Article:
I was taking a walk on my lunch hour the other day, and happened to stroll under a maple tree. There was a rustling sound in the (few remaining) leaves, and I looked up. At just that moment, a chicken bone fell from the tree to about six inches from my left foot.

The crow that dropped it took off in a cawing flurry to a power line about 100 metres away.

I kept on my walk. When I passed by, he meowed at me.

I never gave crows much thought before I lived in the arctic. There aren't any there, but ravens are plentiful. I was so amazed by this bird which not only survives in the coldest, darkest, rawest environment on the planet, but has enough spare time to mess with the minds of dogs.

I remember watching a raven toying with a dog that was tied up by the sea ice. By the time I got there, the raven had figured out how far the chain would let the dog stray from its pin. The raven would slowly inch its way into that radius, sneaking in, step by step, until the dog couldn't take it anymore and would explode in a barking rage to the end of the chain.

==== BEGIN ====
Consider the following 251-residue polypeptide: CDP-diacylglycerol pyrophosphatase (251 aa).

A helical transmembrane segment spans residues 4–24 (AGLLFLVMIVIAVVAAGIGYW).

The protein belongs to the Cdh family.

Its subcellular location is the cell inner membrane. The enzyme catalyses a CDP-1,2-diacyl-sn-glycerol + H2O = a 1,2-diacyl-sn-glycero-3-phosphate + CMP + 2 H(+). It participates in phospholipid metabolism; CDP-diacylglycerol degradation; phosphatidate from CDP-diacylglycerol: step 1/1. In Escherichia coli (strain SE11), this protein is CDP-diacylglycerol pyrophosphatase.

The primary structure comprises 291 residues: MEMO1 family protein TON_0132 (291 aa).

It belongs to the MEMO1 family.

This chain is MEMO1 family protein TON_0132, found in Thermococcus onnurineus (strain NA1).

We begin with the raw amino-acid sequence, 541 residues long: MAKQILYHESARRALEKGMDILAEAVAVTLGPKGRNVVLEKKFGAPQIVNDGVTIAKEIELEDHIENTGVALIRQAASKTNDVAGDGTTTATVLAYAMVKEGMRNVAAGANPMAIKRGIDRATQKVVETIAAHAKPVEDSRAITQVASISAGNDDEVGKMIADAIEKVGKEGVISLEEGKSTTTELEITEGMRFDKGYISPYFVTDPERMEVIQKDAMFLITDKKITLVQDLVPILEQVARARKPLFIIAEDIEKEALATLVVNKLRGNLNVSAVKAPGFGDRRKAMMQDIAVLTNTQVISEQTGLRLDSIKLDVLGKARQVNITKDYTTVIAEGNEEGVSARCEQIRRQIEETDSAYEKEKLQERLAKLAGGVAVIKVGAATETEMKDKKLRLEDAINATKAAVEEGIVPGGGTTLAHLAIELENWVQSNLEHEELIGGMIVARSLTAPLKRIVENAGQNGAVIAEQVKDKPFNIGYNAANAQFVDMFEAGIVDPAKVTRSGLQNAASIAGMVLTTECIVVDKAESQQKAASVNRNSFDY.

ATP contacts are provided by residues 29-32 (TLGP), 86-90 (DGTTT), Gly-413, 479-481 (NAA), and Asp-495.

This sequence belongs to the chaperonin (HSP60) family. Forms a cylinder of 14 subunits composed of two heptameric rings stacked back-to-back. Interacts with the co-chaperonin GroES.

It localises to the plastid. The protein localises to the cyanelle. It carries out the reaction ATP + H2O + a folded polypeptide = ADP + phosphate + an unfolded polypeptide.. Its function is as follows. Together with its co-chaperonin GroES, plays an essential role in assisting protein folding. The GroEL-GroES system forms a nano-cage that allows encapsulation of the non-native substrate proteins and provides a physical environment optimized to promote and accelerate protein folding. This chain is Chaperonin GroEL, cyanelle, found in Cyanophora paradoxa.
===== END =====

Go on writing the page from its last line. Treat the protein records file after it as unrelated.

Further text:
The raven got away every time. Casually. Easily. And every time, the dog felt stupid for choking itself. You could see him vowing never to be fooled again. But he was. I watched the raven lure him back about a dozen times.

When we moved to Saint John, there weren't many ravens to watch. There are lots in rural NB, but we had only crows in our neighbourhood.

I heard a cawing commotion out my back door one day last summer. When I went outside, I found about 20 of them had discovered a powerful updraft created by a steep hill by the pizza place up the street. They would ride that wind about 30 metres straight up, then tilt their wings backward to kick out of the draft. Without a flap, they'd free fall to just above the ground, then glide forward a few metres to catch the updraft again and go shooting back in the air.

It looked like a ferris wheel.

In our new neihgbourhood in Cape Breton, we have both ravens and crows. It's nice to hear the low, mechanical 'quonks' of the ravens again.

1 comment:

J. said...

When I think of ravens, I think of Don McKay. You should read his "Vis a Vis"--it opens with a wonderful homage to the raven.